davidpbest

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#14
Use a clamp type knurler. Much better and easier than a 'bumper'.

- EDIT -
RobRenz' video -=- LINK-=-

Need to think about doing this on mine. Since I need to redo the T-Nuts, maybe do up (4) pcs to hold down the block.
View attachment 260255
You'll partially defeat the purpose of improving rigidity if you use t-nuts. I tried that approach first, and measurements were not gratifying. Here is what I ended up doing:

https://www.flickr.com/photos/davidpbest/albums/72157684102384825
 

ddickey

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#15
I use the mitee bite clamps on mine. They work great for fine tuning. My CXA has a hole in the bottom for a dowel pin which I also use.
One or two dowel pins?
 

wrmiller

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#16
My 1340GT is the first lathe I have owned that I don't feel the need for a solid tool post. But then I don't push my machines like some folks do. And I use a clamp-type knurler. :)

That and I'm always using the compound so removing it would be really silly in my case.
 

jbolt

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#18
My 1340GT is the first lathe I have owned that I don't feel the need for a solid tool post. But then I don't push my machines like some folks do. And I use a clamp-type knurler. :)

That and I'm always using the compound so removing it would be really silly in my case.
I agree it's not for everyone but it does make a difference. I recently put my compound back on to do some short tapers. Out of laziness I left it on and began working on some shafts. The difference in rigidity was so apparent I stopped and put the solid riser back on. I think of it as another arrow in the quiver. Not much different than swapping out a chuck.
 

wrmiller

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#19
The design of your compound differs slightly from that on mine, but I don't know if that actually makes a difference.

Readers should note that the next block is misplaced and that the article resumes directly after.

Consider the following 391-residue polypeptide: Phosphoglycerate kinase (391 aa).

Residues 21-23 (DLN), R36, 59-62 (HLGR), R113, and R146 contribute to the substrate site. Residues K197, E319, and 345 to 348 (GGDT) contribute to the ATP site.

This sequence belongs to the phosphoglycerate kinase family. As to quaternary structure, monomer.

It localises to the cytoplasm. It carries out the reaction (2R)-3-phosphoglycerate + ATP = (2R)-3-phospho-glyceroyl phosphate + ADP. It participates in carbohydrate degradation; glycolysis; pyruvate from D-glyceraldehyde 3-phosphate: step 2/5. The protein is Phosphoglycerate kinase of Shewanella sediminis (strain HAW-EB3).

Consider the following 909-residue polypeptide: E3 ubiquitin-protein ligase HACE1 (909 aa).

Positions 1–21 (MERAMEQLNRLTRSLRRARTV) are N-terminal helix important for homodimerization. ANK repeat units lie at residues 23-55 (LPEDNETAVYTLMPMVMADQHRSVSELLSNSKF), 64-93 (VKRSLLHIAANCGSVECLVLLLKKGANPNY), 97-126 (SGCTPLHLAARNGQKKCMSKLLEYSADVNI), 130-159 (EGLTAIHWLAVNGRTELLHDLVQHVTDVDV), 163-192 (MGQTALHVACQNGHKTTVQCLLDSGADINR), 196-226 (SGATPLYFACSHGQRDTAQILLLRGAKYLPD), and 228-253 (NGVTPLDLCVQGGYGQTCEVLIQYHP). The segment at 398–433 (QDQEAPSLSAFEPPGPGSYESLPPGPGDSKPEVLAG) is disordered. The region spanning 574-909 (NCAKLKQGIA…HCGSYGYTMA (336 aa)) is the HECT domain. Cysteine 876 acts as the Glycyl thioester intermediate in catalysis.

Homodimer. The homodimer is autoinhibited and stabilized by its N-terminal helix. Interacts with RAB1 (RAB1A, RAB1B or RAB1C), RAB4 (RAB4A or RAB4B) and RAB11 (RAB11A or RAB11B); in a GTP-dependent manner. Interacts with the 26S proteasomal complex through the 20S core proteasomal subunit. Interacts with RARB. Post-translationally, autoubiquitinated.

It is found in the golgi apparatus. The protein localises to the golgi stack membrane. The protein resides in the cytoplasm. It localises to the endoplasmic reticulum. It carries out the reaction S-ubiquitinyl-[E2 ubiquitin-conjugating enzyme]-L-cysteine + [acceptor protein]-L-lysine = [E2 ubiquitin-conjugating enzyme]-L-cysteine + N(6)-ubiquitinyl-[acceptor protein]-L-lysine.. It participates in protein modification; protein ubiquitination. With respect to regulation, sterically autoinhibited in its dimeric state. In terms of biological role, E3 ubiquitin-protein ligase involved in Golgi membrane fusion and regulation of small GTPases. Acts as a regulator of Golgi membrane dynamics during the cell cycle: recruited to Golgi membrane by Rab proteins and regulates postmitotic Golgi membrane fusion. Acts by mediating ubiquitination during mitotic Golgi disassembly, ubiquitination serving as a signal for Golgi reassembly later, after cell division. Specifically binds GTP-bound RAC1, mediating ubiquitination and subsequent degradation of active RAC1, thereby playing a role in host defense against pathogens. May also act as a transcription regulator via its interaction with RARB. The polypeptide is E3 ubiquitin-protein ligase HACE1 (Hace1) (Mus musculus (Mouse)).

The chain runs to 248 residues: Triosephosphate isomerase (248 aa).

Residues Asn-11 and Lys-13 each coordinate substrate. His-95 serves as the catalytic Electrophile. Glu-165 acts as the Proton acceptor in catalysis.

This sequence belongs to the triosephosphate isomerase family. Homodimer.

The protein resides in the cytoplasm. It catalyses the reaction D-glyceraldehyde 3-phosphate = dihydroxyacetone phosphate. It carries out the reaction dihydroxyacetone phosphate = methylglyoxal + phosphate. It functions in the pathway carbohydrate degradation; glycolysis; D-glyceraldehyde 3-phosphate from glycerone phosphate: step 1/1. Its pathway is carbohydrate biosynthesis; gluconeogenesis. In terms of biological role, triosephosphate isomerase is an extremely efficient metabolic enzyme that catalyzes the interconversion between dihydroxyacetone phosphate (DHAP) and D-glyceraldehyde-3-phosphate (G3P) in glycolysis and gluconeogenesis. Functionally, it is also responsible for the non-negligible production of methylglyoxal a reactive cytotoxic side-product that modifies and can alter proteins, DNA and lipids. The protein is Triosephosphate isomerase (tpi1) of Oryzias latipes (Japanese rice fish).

It could also be that I'm not working on shafts. :)
 

MSD0

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#20
My 1340GT is the first lathe I have owned that I don't feel the need for a solid tool post. But then I don't push my machines like some folks do. And I use a clamp-type knurler. :)

That and I'm always using the compound so removing it would be really silly in my case.
Will definitely check out the clamp style knurler. For comparison, here’s the original compound on the 1127.
 

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#24

MSD0

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#25
Not much choice on the 1127 as it has t-slots on top of cross slide. I guess one could drill and tap holes further inboard, but would be less effective and could only drill in about 1/2"
The t-slots have worked out fine on the 1127.
 

wrmiller

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#26
The t-slots have worked out fine on the 1127.
And they should. :) You 'could' make some longer/thicker t-nuts to give a bit more distribution to cutting forces. If you need more than that, maybe you need a larger lathe. :)
 

jbolt

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#27
The t-slots on the 1127 should be more than substantial for the size of the lathe.

On my PM-1440GT the compound is held on with two small and fairly thin t-nuts. This is the weak link for rigidity. To make things worse, in the 30 degree position one of the t-nuts is within the access hole for the t-nuts.

ToolPost_013.png
 

wrmiller

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#28
The t-slots on the 1127 should be more than substantial for the size of the lathe.

On my PM-1440GT the compound is held on with two small and fairly thin t-nuts. This is the weak link for rigidity. To make things worse, in the 30 degree position one of the t-nuts is within the access hole for the t-nuts.

View attachment 268978
Ouch. Can you make thicker, longer and radiused t-nuts that take up more of that round slot? Just thinking out loud.
 

MSD0

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#29
And they should. :) You 'could' make some longer/thicker t-nuts to give a bit more distribution to cutting forces. If you need more than that, maybe you need a larger lathe. :)
That’s actually what I ended up doing. ADB88258-9680-4F91-AA7C-B5068D295247.jpeg